How many funds should you hold in your portfolio?

It’s important to make sure that your portfolio is well-diversified, but holding too many funds means there’s a risk some may overlap.

The value of investments can fall as well as rise and you could get back less than you invest. If you’re not sure about investing, seek independent advice.

What you’ll learn:

  • Why holding too many funds means you could end up inadvertently over-exposed to one particular sector or area
  • Why re-balancing your portfolio is important
  • How multi-asset funds may provide a one-stop shop.

Conventional investing wisdom is that that putting their money into a range of different funds can help investors spread their risk.

That’s because if you invest into several different types of asset, as well as different geographical areas, if one of these assets or regions underperforms, hopefully some of your other investments will perform better, helping compensate for any losses.

Remember, however, that no matter how much you diversify your investments, they could still fall in value and you could get back less than you invest.

Knowing exactly how many funds you should hold in your portfolio isn’t always easy. Here, we explain why there’s no ‘magic number’ of funds to hold, and how there are funds available that can provide a single solution for investors seeking diversification.

Understand what you are investing in

When assessing whether you have the ‘right’ number of funds in your portfolio, the key point to consider is whether the number you hold can help you achieve your desired results, based on your approach to risk, and the time period you’re investing over.

For example, if you are comfortable accepting a high level of risk in return for potentially higher growth, you may decide to allocate more money into funds investing in shares. If you prefer to focus on lower-risk investments, you may want to include more funds that invest in bonds and gilts, which are bonds issued by the UK government.

Remember that investments should be held for at least five years, but preferably longer. They can fall as well as rise in value, so there’s the risk you could get back less than you put in.

Some funds focus on a specific geographical area, type of investment or sector. Others are more general and invest across several regions and sectors. Each fund typically holds dozens of underlying investments. If, for example, you invest in 20 different funds, you could be holding as many as 1,000 different stocks, and there’s a risk that you could be duplicating some of your investments.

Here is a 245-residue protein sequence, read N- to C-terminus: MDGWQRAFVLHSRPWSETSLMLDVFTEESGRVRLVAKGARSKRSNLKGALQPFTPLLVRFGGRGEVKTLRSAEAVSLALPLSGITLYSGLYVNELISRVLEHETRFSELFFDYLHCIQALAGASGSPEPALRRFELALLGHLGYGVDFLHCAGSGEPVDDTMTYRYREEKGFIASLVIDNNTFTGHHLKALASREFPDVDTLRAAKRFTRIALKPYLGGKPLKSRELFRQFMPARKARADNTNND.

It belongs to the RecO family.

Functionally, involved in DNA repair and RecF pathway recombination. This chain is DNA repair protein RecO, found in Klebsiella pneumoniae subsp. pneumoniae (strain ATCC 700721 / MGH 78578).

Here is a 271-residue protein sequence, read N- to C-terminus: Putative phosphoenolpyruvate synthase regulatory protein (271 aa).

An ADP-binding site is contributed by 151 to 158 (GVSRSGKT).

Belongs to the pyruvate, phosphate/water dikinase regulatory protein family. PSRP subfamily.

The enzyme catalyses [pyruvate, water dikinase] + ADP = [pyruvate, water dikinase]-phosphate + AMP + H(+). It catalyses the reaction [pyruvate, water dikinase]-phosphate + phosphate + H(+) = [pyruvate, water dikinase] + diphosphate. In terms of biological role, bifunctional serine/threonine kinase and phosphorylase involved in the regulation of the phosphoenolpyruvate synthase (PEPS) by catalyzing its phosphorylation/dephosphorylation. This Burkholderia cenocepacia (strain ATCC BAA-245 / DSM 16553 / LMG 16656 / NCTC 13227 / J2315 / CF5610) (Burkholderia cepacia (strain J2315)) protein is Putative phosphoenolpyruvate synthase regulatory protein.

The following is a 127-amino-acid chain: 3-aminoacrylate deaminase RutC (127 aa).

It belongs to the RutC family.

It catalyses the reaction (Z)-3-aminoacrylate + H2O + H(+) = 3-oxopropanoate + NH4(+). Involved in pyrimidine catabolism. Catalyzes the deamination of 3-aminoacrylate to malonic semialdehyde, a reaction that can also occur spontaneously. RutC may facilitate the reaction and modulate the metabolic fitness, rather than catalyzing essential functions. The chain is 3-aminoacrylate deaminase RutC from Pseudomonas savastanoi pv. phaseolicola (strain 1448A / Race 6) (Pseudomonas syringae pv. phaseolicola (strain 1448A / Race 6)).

You can find out more about each fund’s objectives, and risk and reward profile from the fund’s key investor information document (KIID), which you must read before you invest. If you hold several funds with the same investment objective and similar holdings, your portfolio may be overly concentrated or ‘overweight’ in one particular area, and you may want to consider rebalancing it. Remember, diversification comes from spreading your money across many different underlying investments, and not just by holding multiple funds.

Understanding when you have too many funds

While it’s important to make sure your portfolio is properly diversified, having too many funds can make it difficult to keep track of your investments.

You should therefore only keep as many funds in your portfolio as you’re comfortable monitoring. For example, if you hold 10 or 20 different funds, you’ll need to keep a close eye on the changing value of all these investments to make sure your asset allocation still matches your investment goals. If your time is limited, you may find it easier to keep an eye on the performance of a smaller number of funds.

It’s also important to remember that when parts of your portfolio perform strongly, they’ll become a larger part of your asset allocation, which means your asset mix can change.

If this happens, you may need to rebalance your portfolio and make changes so that the funds you hold have a chance of meeting your objectives.

Remember that no matter how you tweak your holdings, investments still carry risk. They can fall in value as well as rise and you may get back less than you invest.

How multi-asset funds may help

A multi-asset fund can provide a single solution for investors looking for diversification but who perhaps aren’t comfortable monitoring several different funds themselves, or who might not have the time.

As the name suggests, a multi-asset fund invests in a range of different assets, with the fund manager responsible for getting the balance of investments. There are different types of multi-asset funds, which have different investment objectives. The right variety of asset mix for you will depend on your attitude to risk. For example, if you have a strong appetite for risk, you may decide to invest in multi-asset fund with a higher proportion invested in shares than other assets, whereas if you are more cautious, you may prefer a multi-asset fund with a lower proportion in shares.

Taking on more risk can mean potentially higher returns but there’s also a greater chance of losing money. On the other hand, less risky investments may provide you with more secure returns (albeit that they too can still fall in value), but these are likely to be lower.

Multi-asset funds may be multi manager funds, which build a portfolio of different funds run by other managers. This gives the benefit of the manager’s investment decisions, but charges will usually be higher.

Again, you can find out the key features of these funds from their KIIDs.

Find out more about multi-asset funds

If you’re unsure where to invest, seek professional financial advice.

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